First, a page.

Mayors Joined Together and Successfully Blocked Efforts to Cut Funding to Inclusive, Welcoming Cities
Rhode Island – Today, Providence Mayor Jorge Elorza and Central Falls Mayor Maria Rivera announced that their cities’ two and a half year legal fight against the Department of Justice is over.
After filing a lawsuit on August 9, 2018 to prevent the Department of Justice from forcing police officers to be agents of immigration and to keep the cities’ police funding under the Byrne JAG program, the cities won successive victories in the Federal District Court in Rhode Island on June 10, 2019 (link) and then on November 14, 2019 (link). The cities won again in the First Circuit Court of Appeals on March 24, 2020 (link). On March 30, 2021, the Department of Justice dismissed their appeal, thus ending the case in the cities’ favor.
The Edward Byrne Memorial Justice Assistance Grant created in 2005 and named for Edward Byrne, a New York City police officer killed while protecting a Guyanese immigrant, provides state and local police departments throughout the country with funding for crime prevention and education, planning, evaluation, technology improvement, and crime victim and witness initiatives as well as other programs.
In a change of policy in 2018, DOJ imposed new conditions that had to be met by states and local municipalities in order to receive this grant funding. New conditions included the certification of compliance with 8 U.S.C. § 1373, a federal statute that bars restrictions on federal-local sharing of immigration status information; unlimited access to local police stations and law enforcement facilities by U.S. Department of Homeland Security (DHS) personnel to interrogate arrestees; and the requirement that cities provide DHS with at least a 48 hour notice prior to an arrestee’s release, which would require detaining residents longer than is permissible under the Fourth Amendment of the United States Constitution.
In his two rulings for the Cities, U.S. District Court Judge John J. McConnell Jr. wrote that “nothing in the Byrne JAG statute grants the Attorney General the authority to impose conditions that require states or local governments to assist in immigration enforcement” and that “the Attorney General exceeded his statutory authority in imposing the Challenged Conditions.”
In a unanimous decision of the First Circuit Court of Appeals that included former Supreme Court Justice David Souter, Justice Bruce Selya wrote that, “[w]e reject this capacious view of the types of funded programs that would permit the imposition of the challenged conditions — a view that covers most (if not all) criminal justice activities that a state or local government may undertake. For the reasons previously discussed, we think it would be wrong to hold that Congress gave the DOJ free rein to insist that Byrne JAG applicants furnish information and engage in coordination with respect to all of their law enforcement operations… the activities financed by the Cities’ FY2017 Byrne JAG grants have no direct connection either to the removal of noncitizens or to the Cities’ relationships with federal immigration authorities. It follows inexorably, as night follows day, that the DOJ lacked statutory authority to impose the challenged conditions pursuant to the information-reporting and coordination provisions of the Byrne JAG statute.”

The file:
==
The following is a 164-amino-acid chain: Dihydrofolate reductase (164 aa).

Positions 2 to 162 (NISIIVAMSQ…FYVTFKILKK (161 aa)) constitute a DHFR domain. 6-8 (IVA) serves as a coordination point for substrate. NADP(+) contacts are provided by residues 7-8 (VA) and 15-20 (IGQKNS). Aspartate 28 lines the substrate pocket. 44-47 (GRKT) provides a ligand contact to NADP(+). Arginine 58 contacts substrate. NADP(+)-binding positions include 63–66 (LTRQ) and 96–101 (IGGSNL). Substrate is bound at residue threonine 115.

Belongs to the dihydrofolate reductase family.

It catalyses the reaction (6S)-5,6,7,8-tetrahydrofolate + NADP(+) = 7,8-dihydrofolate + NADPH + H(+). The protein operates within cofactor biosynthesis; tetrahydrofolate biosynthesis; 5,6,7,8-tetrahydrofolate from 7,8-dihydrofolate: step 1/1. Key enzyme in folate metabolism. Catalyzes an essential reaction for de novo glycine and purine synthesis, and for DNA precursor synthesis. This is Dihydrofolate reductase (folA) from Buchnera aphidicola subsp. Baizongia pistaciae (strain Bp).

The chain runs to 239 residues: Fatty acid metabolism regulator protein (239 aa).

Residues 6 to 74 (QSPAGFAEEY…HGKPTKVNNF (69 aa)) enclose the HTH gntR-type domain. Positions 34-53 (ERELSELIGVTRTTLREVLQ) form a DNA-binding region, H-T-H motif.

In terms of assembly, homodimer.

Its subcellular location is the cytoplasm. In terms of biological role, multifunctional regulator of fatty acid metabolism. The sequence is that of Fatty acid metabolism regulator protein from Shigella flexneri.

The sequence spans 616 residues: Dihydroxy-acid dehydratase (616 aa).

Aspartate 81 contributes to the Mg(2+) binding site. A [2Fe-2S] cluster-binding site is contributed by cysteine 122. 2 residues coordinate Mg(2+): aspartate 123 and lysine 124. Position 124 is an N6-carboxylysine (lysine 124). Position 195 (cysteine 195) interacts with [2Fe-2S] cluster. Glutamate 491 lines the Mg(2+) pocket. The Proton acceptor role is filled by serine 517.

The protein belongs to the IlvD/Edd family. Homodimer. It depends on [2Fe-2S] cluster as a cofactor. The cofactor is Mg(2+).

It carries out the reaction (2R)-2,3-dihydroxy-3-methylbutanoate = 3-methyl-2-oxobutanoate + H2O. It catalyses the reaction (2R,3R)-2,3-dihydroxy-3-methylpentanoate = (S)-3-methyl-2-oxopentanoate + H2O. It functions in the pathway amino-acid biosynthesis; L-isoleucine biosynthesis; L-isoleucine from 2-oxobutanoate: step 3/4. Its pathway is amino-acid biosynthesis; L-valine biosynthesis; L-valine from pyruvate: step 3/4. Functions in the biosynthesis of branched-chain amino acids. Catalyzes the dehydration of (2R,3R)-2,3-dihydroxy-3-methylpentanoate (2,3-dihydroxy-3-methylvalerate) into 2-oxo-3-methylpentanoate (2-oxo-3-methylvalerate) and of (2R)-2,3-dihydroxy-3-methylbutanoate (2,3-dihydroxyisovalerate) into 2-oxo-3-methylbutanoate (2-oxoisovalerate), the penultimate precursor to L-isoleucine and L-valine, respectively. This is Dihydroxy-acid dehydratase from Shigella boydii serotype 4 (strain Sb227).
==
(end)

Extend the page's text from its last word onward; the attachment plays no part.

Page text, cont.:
“We went to Court to prevent the Trump administration from maliciously targeting the grants that support our local police departments. This absurd approach undermined community policing and would have made us all less safe,” said Providence Mayor Jorge Elorza. “I am thrilled that the Federal Courts served as a critical firewall against these unconstitutional directives. We stood proudly in court and stated that Providence is a welcoming city, that we will stand by our values, and we will fight the federal government’s illegal and unconstitutional overreaching. And we won!”
“At the heart of Central Falls’ turnaround in recent years has been the community-oriented nature of our police department, made, in part, possible by Byrne JAG funding,” said Central Falls Mayor Maria Rivera. “I am inspired that our Federal Courts ordered that Central Falls can continue to receive this important funding without the requirement that our police officers become agents of a broken, federal immigration system.”
Both Mayors thanked the legal team that won this decisive victory: Providence Solicitor Jeffrey Dana, Central Falls Solicitor Matthew Jerzyk and Assistant City Solicitors Megan DiSanto and Etie Schaub from Providence. Mayor Rivera also thanked her predecessor James Diossa for his leadership in filing the lawsuit.
The Providence Police Department was awarded $212,112 for FY17 and has historically used Byrne JAG program funding to contract with Family Service of Rhode Island for the services of a part-time Bilingual Police Liaison and pay personnel (overtime) to conduct targeted enforcement patrols. The Bilingual Liaison has been crucial in assisting local officers with counseling children and families in crisis, especially those families with limited English proficiency. This funding is critical to enhancing enforcement and supporting the services provided by the Bilingual Liaison to ensure the safety and well-being of all Providence residents.
The Central Falls Police Department was awarded a Byrne JAG award for FY17 in for $28,677. Central Falls has used Byrne JAG funding for a variety of purposes, including $28,961 in 2016 for internet access and tablets for detectives; $25,257 in 2015 for upgrades to the police servers; $26,301 in 2014 for upgrades to video cameras as well as upgrades to their radio and digital recording systems in past years.
A copy of the original lawsuit can be found here.